World Library  
Flag as Inappropriate
Email this Article
 

Aichi E16A

E16A Zuiun
A E16A1 Yo-53 of the Yokosuka Kōkutai (Naval Air Group), as can be seen by its tail markings.
Role Reconnaissance Floatplane
Manufacturer Aichi Kokuki
First flight 22 May 1942
Introduction February 1944
Primary user IJN Air Service
Produced 1944–1945
Number built 256[1]

The Aichi E16A Zuiun (瑞雲 "Auspicious Cloud", Allied reporting name "Paul") was a two-seat reconnaissance seaplane operated by the Imperial Japanese Navy during World War II.

Design and development

The Aichi E16A originated from a 1939 specification for a replacement for the Aichi E13A, which at that time had yet to be accepted by the Imperial Japanese Navy Air Service (IJNAS).[2] Disagreements about the requirements in the 14-Shi specification prevented most manufacturers from submitting designs, but in 1941 a new 16-Shi specification was drafted by the IJNAS around the Aichi AM-22 design which had already been made by Aichi engineers Kishiro Matsuo and Yasuhiro Ozawa.[2] The first AM-22, which first got the experimental designation Navy Experimental 16-Shi Reconnaissance Seaplane and later the short designation E16A1, was completed by May 1942 and was a conventional, low-wing monoplane equipped with two floats and had the unusual (for a seaplane) feature of being equipped with dive brakes, located in the front legs of the float struts, to allow it to operate in a secondary role as a dive bomber.

Variants

[3][4]

E16A1 Experimental Type 16 reconnaissance seaplane (16試水上偵察機, 16-Shi Suijō Teisatsuki)
Initial named Experimental Type 14 two-seat reconnaissance seaplane (14試2座水上偵察機, 14-Shi 2-Za Suijō Teisatsuki). 3 prototypes produced. Mounted 1,300 hp (970 kW) Mitsubishi MK8A Kinsei 51 engine, 2 × forward-firing 7.7 mm machine guns, 1 × rearward-firing 7.7 mm machine gun.
E16A1 Zuiun Model 11 (瑞雲11型, Zuiun 11-gata)
General production model. Mounted 1,300 hp (970 kW) Mitsubishi MK8N Kinsei 54 engine, 2 × forward-firing 20 mm cannons, 1 × rearward-firing 13 mm machine gun.
E16A2 Provisional name Zuiun Model 12 (仮称瑞雲12型, Kashō Zuiun 12-gata)
Initial named Zuiun Model 22. Single prototype with a 1,560 hp (1,160 kW) Mitsubishi MK8P Kinsei 62 radial engine. One plane converted from E16A1, incomplete.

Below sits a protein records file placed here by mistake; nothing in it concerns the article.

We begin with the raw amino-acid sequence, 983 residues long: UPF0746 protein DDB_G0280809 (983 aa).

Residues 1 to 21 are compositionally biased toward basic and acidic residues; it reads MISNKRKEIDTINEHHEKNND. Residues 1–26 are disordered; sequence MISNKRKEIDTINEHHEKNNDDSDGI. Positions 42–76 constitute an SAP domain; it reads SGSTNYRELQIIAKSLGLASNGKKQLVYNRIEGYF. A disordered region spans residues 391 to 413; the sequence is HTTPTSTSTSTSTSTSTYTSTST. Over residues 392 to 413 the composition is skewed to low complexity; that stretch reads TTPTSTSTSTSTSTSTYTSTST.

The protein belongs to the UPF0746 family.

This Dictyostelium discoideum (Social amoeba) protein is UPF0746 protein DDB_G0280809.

Operators

 Japan[1][3][4]

Specifications (E16A1 Zuiun Model 11)

Data from Japanese Aircraft of the Pacific War[1]

General characteristics
  • Crew: 2 (pilot and observer)
  • Length: 10.83 m (35 ft 6 in)
  • Wingspan: 12.81 m (42 ft)
  • Height: 4.79 m (15 ft 9 in)
  • Wing area: 28 m² (300 ft²)
  • Empty weight: 2,945 kg (6,490 lb)
  • Loaded weight: 4,553 kg (10,000 lb)
  • Powerplant: 1 × Mitsubishi Kinsei 54 14-cylinder, air-cooled, twin-row radial engine, 970 kw (1,300 hp)

Performance

Armament
  • 2 × fixed, forward-firing 20 mm Type 99 cannons in wings
  • 1 × flexible, rearward-firing 13 mm (.51 in) Type 2 machine gun for observer
  • 250 kg (550 lb) of bombs
  • See also

    Aircraft of comparable role, configuration and era

    Related lists

    References

    Notes
    Bibliography
    • Francillon, Ph.D., René J. Japanese Aircraft of the Pacific War. London: Putnam & Company Ltd., 1979. ISBN 0-370-30251-6.
    • Green, William. "Aichi E16A1 Zui-un (Paul)" War Planes of the Second World War, Volume Six: Floatplanes. London: Macdonald & Co.(Publishers) Ltd., 1962, pp. 116-118.
    • Taylor, Michael J.H. Jane's Encyclopedia of Aviation. London: Studio Editions, 1989, p. 43.
    • Bunrindō (Japan)
      • Kōku-Fan Illustrated Special, Japanese Military Aircraft Illustrated Vol. 3 "Recinnaissance/Flying-boat/Trainer/Transport", January 1983
      • Famous Airplanes of the World No. 47 "Imperial Japanese Navy Reconnaissance Seaplane", July 1994

    External links

    This article was sourced from Creative Commons Attribution-ShareAlike License; additional terms may apply. World Heritage Encyclopedia content is assembled from numerous content providers, Open Access Publishing, and in compliance with The Fair Access to Science and Technology Research Act (FASTR), Wikimedia Foundation, Inc., Public Library of Science, The Encyclopedia of Life, Open Book Publishers (OBP), PubMed, U.S. National Library of Medicine, National Center for Biotechnology Information, U.S. National Library of Medicine, National Institutes of Health (NIH), U.S. Department of Health & Human Services, and USA.gov, which sources content from all federal, state, local, tribal, and territorial government publication portals (.gov, .mil, .edu). Funding for USA.gov and content contributors is made possible from the U.S. Congress, E-Government Act of 2002.
     
    Crowd sourced content that is contributed to World Heritage Encyclopedia is peer reviewed and edited by our editorial staff to ensure quality scholarly research articles.
     
    By using this site, you agree to the Terms of Use and Privacy Policy. World Heritage Encyclopedia™ is a registered trademark of the World Public Library Association, a non-profit organization.
     


    Copyright © World Library Foundation. All rights reserved. eBooks from Project Gutenberg are sponsored by the World Library Foundation,
    a 501c(4) Member's Support Non-Profit Organization, and is NOT affiliated with any governmental agency or department.